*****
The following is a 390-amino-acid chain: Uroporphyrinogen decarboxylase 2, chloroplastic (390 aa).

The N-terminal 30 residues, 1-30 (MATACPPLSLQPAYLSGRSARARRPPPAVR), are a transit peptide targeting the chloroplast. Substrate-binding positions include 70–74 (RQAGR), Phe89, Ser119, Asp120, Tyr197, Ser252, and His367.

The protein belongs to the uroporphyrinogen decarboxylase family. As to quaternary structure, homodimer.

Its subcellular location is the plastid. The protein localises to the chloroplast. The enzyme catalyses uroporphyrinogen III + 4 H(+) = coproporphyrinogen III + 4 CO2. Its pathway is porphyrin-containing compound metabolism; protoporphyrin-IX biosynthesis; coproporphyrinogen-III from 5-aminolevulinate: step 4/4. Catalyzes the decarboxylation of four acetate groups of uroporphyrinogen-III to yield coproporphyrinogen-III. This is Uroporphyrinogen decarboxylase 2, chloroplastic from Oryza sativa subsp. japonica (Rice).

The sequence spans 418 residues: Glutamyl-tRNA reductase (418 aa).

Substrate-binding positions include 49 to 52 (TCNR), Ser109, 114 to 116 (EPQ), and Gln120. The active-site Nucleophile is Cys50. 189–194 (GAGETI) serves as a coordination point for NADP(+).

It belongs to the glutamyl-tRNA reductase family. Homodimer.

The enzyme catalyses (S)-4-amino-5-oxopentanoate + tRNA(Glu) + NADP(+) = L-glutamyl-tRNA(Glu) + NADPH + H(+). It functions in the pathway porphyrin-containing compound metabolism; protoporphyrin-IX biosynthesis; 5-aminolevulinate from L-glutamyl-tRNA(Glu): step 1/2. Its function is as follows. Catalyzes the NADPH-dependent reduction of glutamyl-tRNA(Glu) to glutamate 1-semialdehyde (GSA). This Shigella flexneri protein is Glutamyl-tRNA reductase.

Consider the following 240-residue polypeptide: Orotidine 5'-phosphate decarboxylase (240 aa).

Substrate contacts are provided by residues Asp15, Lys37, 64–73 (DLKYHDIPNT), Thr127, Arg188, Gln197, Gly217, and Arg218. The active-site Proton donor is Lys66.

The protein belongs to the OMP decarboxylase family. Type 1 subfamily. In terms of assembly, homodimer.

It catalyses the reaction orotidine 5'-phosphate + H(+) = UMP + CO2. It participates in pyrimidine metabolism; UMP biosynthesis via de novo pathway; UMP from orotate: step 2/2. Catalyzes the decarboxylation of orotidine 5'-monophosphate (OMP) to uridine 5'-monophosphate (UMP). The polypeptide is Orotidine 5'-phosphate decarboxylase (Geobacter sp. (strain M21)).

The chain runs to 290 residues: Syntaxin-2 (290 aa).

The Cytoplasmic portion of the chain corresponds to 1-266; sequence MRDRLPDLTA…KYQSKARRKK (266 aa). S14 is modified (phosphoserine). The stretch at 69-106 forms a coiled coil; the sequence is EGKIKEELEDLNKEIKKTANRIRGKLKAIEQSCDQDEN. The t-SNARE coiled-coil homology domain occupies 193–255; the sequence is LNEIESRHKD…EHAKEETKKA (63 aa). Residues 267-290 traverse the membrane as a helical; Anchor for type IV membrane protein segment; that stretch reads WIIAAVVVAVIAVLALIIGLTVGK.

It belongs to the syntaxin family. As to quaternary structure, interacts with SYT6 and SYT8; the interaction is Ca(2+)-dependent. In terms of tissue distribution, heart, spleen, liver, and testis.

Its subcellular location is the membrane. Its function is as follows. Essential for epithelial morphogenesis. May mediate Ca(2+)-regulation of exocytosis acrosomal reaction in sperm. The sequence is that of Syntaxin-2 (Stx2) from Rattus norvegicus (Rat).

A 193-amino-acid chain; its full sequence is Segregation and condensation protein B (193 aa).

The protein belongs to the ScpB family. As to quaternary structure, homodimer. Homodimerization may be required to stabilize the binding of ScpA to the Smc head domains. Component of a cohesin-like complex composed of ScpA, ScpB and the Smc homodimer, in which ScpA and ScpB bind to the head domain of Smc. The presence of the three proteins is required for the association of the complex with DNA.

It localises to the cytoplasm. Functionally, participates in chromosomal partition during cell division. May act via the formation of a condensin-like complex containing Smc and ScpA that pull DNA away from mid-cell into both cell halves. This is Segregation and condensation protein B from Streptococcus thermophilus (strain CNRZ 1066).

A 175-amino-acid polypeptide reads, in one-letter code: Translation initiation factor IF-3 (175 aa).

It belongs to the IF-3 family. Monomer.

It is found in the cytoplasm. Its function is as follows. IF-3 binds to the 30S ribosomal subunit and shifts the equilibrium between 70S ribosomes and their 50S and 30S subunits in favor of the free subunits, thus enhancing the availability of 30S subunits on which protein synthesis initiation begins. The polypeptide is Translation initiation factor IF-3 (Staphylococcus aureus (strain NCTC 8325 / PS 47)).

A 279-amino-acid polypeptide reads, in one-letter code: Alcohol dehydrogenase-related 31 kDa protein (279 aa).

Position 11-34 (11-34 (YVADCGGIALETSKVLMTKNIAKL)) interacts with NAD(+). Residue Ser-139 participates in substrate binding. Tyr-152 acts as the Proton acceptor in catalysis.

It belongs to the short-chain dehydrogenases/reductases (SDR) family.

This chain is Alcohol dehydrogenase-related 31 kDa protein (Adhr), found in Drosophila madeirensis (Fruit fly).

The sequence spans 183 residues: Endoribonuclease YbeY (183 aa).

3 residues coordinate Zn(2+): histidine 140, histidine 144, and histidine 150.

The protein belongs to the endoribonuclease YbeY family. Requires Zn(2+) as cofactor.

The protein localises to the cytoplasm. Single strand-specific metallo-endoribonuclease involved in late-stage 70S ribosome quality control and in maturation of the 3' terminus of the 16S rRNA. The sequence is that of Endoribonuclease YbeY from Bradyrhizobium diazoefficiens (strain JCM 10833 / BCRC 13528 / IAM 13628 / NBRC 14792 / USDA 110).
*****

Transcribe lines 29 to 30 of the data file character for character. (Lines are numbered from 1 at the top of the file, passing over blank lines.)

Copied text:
The protein belongs to the endoribonuclease YbeY family. Requires Zn(2+) as cofactor.

The protein localises to the cytoplasm. Single strand-specific metallo-endoribonuclease involved in late-stage 70S ribosome quality control and in maturation of the 3' terminus of the 16S rRNA. The sequence is that of Endoribonuclease YbeY from Bradyrhizobium diazoefficiens (strain JCM 10833 / BCRC 13528 / IAM 13628 / NBRC 14792 / USDA 110).